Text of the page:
Wednesday, June 16, 2004

A serious article on where Microsoft is losing ...

Joel on Software - How Microsoft Lost the API War
However, there is a less understood phenomenon which is going largely unnoticed: Microsoft's crown strategic jewel, the Windows API, is lost. The cornerstone of Microsoft's monopoly power and incredibly profitable Windows and Office franchises, which account for virtually all of Microsoft's income and covers up a huge array of unprofitable or marginally profitable product lines, the Windows API is no longer of much interest to developers. The goose that lays the golden eggs is not quite dead, but it does have a terminal disease, one that nobody noticed yet.

Spossky is taking a rather unusual position. Fascinating reading. It has implications for Google's IPO.

As someone who spent hard years building a complex and responsive web based application, I'm very sensitive to latency and UI issues. Spossky has a good point that Microsoft had a good solution set that they abandoned (I remember when they lost interest!) -- but that those solutions are slowly emerging. I think he underestimates Microsoft's ability to use IE to destroy the web, however.

Sunday, June 13, 2004

Leadership of the Iraqi terrorists and failure of targeted air strikes (0 for 50)

The New York Times > International > Middle East > Errors Are Seen in Early Attacks on Iraqi Leaders

There's more interesting material in this NYT article than the title suggests.
June 13, 2004
Errors Are Seen in Early Attacks on Iraqi Leaders

...The strikes, carried out against so-called high-value targets during a one-month period that began on March 19, 2003, used precision-guided munitions against at least 13 Iraqi leaders, including Gen. Izzat Ibrahim, Iraq's No. 2 official, the officials said.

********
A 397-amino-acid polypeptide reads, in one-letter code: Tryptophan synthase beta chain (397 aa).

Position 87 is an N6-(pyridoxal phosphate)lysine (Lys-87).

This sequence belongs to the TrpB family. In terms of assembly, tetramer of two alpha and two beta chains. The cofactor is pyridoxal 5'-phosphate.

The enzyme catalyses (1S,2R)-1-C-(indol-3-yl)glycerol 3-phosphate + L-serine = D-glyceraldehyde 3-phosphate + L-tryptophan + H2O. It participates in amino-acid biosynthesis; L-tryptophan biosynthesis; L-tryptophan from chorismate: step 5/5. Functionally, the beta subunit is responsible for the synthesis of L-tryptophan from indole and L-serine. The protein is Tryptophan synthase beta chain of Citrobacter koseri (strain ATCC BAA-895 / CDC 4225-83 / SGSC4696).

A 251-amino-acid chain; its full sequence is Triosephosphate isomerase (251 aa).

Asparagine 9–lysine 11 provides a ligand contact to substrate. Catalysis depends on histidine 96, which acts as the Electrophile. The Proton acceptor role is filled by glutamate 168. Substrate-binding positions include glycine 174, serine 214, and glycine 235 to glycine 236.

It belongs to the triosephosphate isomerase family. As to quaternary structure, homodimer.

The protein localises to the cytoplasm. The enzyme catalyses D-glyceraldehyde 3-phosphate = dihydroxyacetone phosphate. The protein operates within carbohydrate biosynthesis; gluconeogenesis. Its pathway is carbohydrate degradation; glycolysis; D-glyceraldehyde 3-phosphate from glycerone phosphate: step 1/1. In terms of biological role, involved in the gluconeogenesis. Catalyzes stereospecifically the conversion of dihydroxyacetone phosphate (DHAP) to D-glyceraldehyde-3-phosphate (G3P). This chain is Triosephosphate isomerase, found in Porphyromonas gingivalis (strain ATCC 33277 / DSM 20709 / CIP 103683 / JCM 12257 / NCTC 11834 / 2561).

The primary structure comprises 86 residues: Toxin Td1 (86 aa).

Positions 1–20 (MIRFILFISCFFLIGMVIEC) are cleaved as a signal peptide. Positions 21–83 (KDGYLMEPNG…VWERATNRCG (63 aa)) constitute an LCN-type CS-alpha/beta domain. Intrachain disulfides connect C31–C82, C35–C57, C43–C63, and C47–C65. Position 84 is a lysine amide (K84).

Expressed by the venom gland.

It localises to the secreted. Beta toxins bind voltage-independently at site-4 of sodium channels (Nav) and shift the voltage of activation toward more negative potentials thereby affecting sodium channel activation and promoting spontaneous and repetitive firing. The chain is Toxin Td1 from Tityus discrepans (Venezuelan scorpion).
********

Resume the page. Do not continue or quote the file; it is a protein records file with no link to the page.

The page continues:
General Ibrahim is still at large, along with at least one other top official who was a target of the failed raids. That official, Maj. Gen. Rafi Abd al-Latif Tilfah, the former head of the Directorate of General Security, and General Ibrahim are playing a leadership role in the anti-American insurgency, according to a briefing document prepared last month by the Defense Intelligence Agency.

... A report in December by Human Rights Watch, based on a review of four strikes, concluded that the singling out of Iraqi leadership had "resulted in dozens of civilian casualties that the United States could have prevented if it had taken additional precautions."

... In retrospect, the failures were an early warning sign about the thinness of American intelligence on Iraq and on Mr. Hussein's inner circle. Some of the officials who survived the raids, including General Ibrahim, have become leaders of what the Defense Intelligence Agency now believes has been a planned anti-American insurgency, several intelligence officials said.

... An explicit account of the zero for 50 record in strikes on high-value targets was provided by Marc Garlasco, a former Defense Intelligence Agency official who headed the joint staff's high-value targeting cell during the war. Mr. Garlasco is now a senior military analyst for Human Rights Watch, and he was a primary author of the December report, "Off Target: The Conduct of the War and Civilian Casualties in Iraq."...